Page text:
Yang XS, Koziel S, Leifsson L (2012) Computational optimization, modelling and simulation: smart algorithms and better models. In: Procedia Computer Science. Elsevier Masson SAS, pp 852–856Google Scholar
  25. 25.
    AIJ F, Sobester A, Keane AJ (2008) Engineering design via surrogate modelling. Wiley., West-SussexGoogle Scholar
  26. 26.
    Kolar M, OS F (1993) Fast, portable and reliable algorithm for the calculation of Halton numbers. Comput Math Appl 25:3–13CrossRefGoogle Scholar
  27. 27.
    Otsuka F, Finn AV, Yazdani SK, Nakano M, Kolodgie FD, Virmani R (2012) The importance of the endothelium in atherothrombosis and coronary stenting. Nat Rev Cardiol 9:439–453. CrossRefPubMedGoogle Scholar
  28. 28.
    Mori F, Ohta M, Matsuzawa T (2015) Changes in blood flow due to stented parent artery expansion in an intracranial aneurysm. Technol Health Care 23:9–21. CrossRefPubMedGoogle Scholar
  29. 29.
    Kono K, Shintani A, Terada T (2014) Hemodynamic effects of stent struts versus straightening of vessels in stent-assisted coil embolization for sidewall cerebral aneurysms. PLoS One 9:e108033. CrossRefPubMedPubMedCentralGoogle Scholar
  30. 30.
    Putra NK, Palar PS, Anzai H, et al (2017) Stent design optimization based on Kriging surrogate model under deformed vessel wall: pulsatile inlet flow. In: ICA 2017 Proceedings. IEEEGoogle Scholar
  31. 31.
    Components JMM (2015) Nitinol technical properties. Accessed 9 Sept 2015
  32. 32.
    Fung YC (1996) Blood flow in arteries. In: Biomechanics: circulation, second. Springer-Verlag, New York, pp 108–205Google Scholar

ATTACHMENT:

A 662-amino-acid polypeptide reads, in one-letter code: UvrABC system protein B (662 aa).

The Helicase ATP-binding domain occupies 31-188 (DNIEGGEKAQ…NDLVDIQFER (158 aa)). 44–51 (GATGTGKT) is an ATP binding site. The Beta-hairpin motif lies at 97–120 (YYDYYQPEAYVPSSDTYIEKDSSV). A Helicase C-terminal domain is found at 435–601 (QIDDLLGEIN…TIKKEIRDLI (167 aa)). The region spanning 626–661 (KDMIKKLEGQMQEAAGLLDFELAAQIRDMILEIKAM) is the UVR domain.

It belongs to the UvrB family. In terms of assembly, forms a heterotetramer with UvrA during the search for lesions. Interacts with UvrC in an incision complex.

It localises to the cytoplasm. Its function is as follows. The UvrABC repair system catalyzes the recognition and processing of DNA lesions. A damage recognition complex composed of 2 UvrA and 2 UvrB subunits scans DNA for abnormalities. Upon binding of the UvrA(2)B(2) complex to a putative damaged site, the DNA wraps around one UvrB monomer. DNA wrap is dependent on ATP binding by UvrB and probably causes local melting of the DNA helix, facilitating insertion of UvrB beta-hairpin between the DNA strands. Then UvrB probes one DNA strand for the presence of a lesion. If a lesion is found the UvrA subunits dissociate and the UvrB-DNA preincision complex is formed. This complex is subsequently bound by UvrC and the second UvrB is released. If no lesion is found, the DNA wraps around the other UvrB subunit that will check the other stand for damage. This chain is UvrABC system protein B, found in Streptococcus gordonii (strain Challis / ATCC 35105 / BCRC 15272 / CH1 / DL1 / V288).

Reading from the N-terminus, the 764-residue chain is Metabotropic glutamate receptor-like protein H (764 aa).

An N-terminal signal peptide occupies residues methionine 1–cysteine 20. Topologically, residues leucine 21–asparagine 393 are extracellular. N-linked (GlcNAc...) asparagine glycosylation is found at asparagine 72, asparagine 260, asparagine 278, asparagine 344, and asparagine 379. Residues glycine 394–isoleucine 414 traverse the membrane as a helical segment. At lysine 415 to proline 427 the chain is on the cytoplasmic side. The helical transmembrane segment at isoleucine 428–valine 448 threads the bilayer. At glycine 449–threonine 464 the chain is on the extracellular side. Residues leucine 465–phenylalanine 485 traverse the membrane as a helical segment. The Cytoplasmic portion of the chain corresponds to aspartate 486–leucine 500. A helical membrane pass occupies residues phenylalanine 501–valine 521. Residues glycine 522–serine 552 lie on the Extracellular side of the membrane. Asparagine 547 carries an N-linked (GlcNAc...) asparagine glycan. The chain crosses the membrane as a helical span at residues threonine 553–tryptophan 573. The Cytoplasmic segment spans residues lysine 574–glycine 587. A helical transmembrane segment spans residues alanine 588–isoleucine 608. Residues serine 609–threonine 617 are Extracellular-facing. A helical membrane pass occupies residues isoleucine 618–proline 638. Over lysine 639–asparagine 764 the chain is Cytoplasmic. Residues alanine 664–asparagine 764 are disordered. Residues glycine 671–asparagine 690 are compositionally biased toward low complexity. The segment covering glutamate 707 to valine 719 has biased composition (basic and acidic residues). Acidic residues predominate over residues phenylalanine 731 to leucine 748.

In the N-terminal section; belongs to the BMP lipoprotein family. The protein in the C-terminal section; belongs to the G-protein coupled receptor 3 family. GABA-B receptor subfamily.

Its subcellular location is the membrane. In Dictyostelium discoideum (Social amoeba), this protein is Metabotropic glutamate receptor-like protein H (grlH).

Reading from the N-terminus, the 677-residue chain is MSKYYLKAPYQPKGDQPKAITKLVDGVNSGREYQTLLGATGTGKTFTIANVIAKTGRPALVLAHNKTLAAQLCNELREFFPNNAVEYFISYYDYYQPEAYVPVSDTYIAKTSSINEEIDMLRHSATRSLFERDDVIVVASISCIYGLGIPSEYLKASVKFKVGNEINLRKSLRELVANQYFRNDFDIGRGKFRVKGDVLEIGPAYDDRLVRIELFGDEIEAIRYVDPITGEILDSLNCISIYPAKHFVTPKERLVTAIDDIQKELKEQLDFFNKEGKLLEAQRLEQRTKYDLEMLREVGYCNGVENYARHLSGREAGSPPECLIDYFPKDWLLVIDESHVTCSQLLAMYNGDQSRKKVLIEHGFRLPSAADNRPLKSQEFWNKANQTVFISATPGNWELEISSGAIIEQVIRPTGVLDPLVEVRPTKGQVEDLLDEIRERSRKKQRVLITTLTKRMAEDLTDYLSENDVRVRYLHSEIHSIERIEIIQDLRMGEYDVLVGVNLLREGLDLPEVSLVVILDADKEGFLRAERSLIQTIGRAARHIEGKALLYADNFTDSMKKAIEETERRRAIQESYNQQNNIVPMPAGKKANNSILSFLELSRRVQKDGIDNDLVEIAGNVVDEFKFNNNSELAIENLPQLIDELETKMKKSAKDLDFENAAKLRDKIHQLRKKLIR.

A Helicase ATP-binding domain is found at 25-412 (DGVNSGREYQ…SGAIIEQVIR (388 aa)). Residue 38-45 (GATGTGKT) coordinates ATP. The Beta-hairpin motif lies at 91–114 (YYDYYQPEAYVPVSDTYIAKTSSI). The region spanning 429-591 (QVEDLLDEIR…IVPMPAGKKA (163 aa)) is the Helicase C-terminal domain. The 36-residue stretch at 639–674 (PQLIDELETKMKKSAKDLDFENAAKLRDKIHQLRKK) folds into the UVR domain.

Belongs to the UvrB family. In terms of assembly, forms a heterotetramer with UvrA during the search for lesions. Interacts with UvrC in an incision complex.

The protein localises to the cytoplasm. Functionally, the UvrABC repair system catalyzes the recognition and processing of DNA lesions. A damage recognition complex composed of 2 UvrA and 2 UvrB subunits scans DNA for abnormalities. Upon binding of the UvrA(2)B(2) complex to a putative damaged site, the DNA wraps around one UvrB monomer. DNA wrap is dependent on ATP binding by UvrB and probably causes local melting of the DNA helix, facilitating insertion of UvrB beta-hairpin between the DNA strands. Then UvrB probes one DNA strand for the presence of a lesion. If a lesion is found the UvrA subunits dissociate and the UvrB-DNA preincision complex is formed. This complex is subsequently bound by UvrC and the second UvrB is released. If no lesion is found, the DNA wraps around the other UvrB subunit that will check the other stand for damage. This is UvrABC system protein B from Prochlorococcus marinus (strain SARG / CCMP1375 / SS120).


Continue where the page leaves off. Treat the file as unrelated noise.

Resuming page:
33. 33.
    COMSOL Multiphysics (2014) Fluid structure interaction in a network of blood vessels. In: Structural mechanics module model library manual, vol 1, p 20Google Scholar
  34. 34.
    Li Y, Anzai H, Nakayama T et al (2014) Simulation of hemodynamics in artery with aneurysm and stenosis with different geometric configuration. J Biomech Sci Eng 9:1–11. CrossRefGoogle Scholar
  35. 35.
    Han X, Sakamoto N, Tomita N et al (2017) Influence of shear stress on phenotype and MMP production of smooth muscle cells in a co-culture model. J Biorheol 31:50–56.
  36. 36.
    Chiastra C, Migliavacca F, Martínez MÁ, Malvè M (2014) On the necessity of modelling fluid-structure interaction for stented coronary arteries. J Mech Behav Biomed Mater 34:217–230. CrossRefPubMedGoogle Scholar
  37. 37.
    Shimoyama K, Yoshimizu S, Jeong S et al (2011) Multi-objective design optimization for a steam turbine stator blade using LES and GA. J Comput Sci Technol 5:134–147. CrossRefGoogle Scholar
  38. 38.
    Luo C, Shimoyama K, Obayashi S (2015) A study on many-objective optimization using the Kriging-surrogate-based evolutionary algorithm maximizing expected hypervolume improvement. Math Probl Eng 2015:1–15. CrossRefGoogle Scholar
  39. 39.
    Emmerich MTM, Deutz AH, Klinkenberg JW (2011) Hypervolume-based expected improvement: monotonicity properties and exact computation. In: 2011 IEEE Congress of Evolutionary Computation, CEC 2011. pp 2147–2154Google Scholar
  40. 40.
    Jimenez JM, Prasad V, Yu MD, Kampmeyer CP, Kaakour AH, Wang PJ, Maloney SF, Wright N, Johnston I, Jiang YZ, Davies PF (2014) Macro- and microscale variables regulate stent haemodynamics, fibrin deposition and thrombomodulin expression. J R Soc Interface 11:20131079–20131079. CrossRefPubMedPubMedCentralGoogle Scholar
  41. 41.
    Yeh HH, Rabkin SW, Grecov D (2017) Hemodynamic assessments of the ascending thoracic aortic aneurysm using fluid-structure interaction approach. Med Biol Eng Comput 56:1–17. CrossRefGoogle Scholar

Copyright information

© International Federation for Medical and Biological Engineering 2018

Authors and Affiliations

  1. 1.Department of Bioengineering and Robotics, Graduate School of EngineeringTohoku UniversitySendaiJapan
  2. 2.Institute of Fluid ScienceTohoku UniversitySendaiJapan

Personalised recommendations